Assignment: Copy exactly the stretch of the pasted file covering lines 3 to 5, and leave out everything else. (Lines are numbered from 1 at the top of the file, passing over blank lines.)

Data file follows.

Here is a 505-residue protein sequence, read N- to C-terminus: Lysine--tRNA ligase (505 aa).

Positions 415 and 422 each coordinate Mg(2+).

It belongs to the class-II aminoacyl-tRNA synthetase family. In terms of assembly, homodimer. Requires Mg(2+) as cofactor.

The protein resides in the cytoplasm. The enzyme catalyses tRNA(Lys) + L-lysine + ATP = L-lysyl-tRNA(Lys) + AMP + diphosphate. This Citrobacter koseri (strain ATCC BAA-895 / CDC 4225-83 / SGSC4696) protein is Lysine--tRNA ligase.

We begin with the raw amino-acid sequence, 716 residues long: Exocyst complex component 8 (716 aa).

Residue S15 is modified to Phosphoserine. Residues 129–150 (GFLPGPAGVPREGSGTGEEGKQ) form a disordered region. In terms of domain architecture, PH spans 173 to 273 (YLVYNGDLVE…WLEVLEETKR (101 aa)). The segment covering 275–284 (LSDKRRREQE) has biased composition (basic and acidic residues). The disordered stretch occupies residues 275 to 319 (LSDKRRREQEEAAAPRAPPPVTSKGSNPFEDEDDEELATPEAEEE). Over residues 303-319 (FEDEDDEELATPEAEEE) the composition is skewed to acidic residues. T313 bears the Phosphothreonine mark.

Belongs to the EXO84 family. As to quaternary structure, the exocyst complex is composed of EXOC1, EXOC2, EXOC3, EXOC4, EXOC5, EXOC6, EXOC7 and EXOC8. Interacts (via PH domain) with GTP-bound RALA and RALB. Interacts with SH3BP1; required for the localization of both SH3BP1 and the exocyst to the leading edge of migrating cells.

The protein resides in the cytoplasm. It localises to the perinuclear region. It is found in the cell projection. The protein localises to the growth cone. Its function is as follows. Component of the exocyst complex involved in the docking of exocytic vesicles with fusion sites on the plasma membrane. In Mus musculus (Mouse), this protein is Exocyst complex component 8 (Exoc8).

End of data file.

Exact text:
It belongs to the class-II aminoacyl-tRNA synthetase family. In terms of assembly, homodimer. Requires Mg(2+) as cofactor.

The protein resides in the cytoplasm. The enzyme catalyses tRNA(Lys) + L-lysine + ATP = L-lysyl-tRNA(Lys) + AMP + diphosphate. This Citrobacter koseri (strain ATCC BAA-895 / CDC 4225-83 / SGSC4696) protein is Lysine--tRNA ligase.

We begin with the raw amino-acid sequence, 716 residues long: Exocyst complex component 8 (716 aa).